Do you want to become a tree after life? You can with a Bios Urn.

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Do you want your body to feed worms or to feed squirrels? ;)

Once your beloved has departed and the only memento that remains is the ashes, you can throw them into the sea, scatter them from above a mountain, in a special spot… and they will vanish. You can also keep them in urn and put them in a special place. OR you can merge the ashes with tree seeds, so that they can combine and form new life. You will have something alive in front of your eyes, something to care for. The Bios Urn turns death into a transformation and a return to nature.

The tree will survive and grow for generations, in the same way a person would. And that tree will also have its own descendants, new young trees. That’s quite a reincarnation, an allegory of the circle of life.

Even the most beautiful tombstone that makes you shed a tear, will be a cold and sterile work of art. Even the most twisted tree is a unique and alive work of art. In fact, if we think in the current funerary art it may seem an industrialized kind of art, homogeneous – only the wealthy ones can afford the gap and break the uniformity. Instead, the tree is a work-in-progress, you will see it grow, you will see it change with the passing of seasons… And that won’t depend on your economic resources, but your caring and dedication, until that will become a strong tree and it will give shelter to small and tiny beings.

Can you picture yourself in your favorite spot in the forest, in the park or in the garden? And could you imagine the same in the cemetery?

Life creates life.

Comments

  1. Do you have any evidence of these tree seeds planted above a Bio Urn, actually turning successfully into a tree? While your idea is beautiful and lovely, I have great doubts about whether this product will actually do what you claim it will do. Are you aware of the nutrient content of cremated remains, and how it interacts with the growth of plants? Are you knowledgeable about what is involved in the growth of a tree, and of how many seeds it takes to eventually produce one tree that actually grows into full adulthood? If you have positive and solidly researched answers to these questions, you should put them very clearly on your website. Otherwise, I and others will have to doubt the validity of this product.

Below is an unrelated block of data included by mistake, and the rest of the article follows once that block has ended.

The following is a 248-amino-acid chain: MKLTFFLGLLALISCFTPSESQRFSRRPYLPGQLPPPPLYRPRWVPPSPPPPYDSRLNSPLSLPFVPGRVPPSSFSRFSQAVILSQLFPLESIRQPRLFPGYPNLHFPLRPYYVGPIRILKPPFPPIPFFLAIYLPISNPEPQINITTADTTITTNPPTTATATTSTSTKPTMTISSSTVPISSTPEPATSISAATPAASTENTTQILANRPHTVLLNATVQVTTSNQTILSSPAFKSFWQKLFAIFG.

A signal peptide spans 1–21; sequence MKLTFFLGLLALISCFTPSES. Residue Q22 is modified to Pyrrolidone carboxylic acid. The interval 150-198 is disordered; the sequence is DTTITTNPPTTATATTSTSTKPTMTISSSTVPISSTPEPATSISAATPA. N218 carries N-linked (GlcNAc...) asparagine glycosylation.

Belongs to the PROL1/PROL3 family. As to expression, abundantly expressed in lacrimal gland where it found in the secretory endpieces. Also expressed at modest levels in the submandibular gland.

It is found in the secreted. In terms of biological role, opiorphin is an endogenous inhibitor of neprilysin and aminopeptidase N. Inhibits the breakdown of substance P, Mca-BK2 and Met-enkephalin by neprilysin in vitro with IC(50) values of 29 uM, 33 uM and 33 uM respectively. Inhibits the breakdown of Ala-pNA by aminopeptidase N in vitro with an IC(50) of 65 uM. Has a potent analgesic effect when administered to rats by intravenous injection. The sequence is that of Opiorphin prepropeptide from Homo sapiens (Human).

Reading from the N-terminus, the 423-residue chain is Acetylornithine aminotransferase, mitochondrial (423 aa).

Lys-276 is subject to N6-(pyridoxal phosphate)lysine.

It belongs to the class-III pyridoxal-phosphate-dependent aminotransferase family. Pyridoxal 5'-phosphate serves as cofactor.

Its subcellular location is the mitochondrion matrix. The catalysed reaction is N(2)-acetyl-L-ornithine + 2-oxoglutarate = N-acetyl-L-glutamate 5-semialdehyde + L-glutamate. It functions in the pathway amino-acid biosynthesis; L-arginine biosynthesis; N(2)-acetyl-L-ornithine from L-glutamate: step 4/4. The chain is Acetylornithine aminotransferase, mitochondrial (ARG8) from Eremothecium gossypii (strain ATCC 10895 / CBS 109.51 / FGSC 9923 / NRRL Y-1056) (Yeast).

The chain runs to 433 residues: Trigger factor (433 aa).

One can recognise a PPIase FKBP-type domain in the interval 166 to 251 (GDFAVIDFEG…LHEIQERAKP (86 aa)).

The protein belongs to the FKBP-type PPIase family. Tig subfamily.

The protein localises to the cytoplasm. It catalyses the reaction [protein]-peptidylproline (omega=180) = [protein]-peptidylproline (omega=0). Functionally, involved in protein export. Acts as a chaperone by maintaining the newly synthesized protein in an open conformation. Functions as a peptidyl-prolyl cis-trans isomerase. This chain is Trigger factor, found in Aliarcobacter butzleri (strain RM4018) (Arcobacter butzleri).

Thank you for responding.

    • Hi Laura,

      The Bios Urn has been designed and tested to allow a perfect growth of a tree when planted using the remains obtained after a process like cremation. While planting a tree from a seed with the ashes directly wouldn’t work, the Bios Urn makes it possible thanks to its design. As you can see on http://www.urnabios.com/urn the Bios Urn has a special growth medium that allows the seed to germinate and grow successfully. After several weeks or months, according to the type of tree, the roots grow through the decomposable material of the urn. This way, the tree roots only have contact with the ashes once the tree is grown enough to support them. With the decomposition of the set all becomes part of the subsoil.

      That being said, we always say that we and no-one can grant a 100% tree growth. Trees are live entities and need proper care to grow. We provide a sachel full of first quality seeds, allowing our customers to plant several seeds or re-plant them in case the seed doesn’t germinate. Also, and in case you can not control and care for the tree during the firsts months of growth, you can also alternate a seed with a sprout by planting a small sprout in the top capsule of the Bios Urn. We’ve never received a complaint from a Bios Urn not growing successfully.

      Hope that helps :)

      • I have already planted my own redwood tree to be used with a Bios Urn. Only one seed out of the package (25?) sprouted and it is now about 3″ tall after about a year growth so I think it may be a good idea to pre-plant the tree just to make sure.

        • Hi Dick, yes, the Bios Urn can be planted with a sprout. But its great to hear your Redwood finally sprouted, Redwoods are actually hard to grow :)

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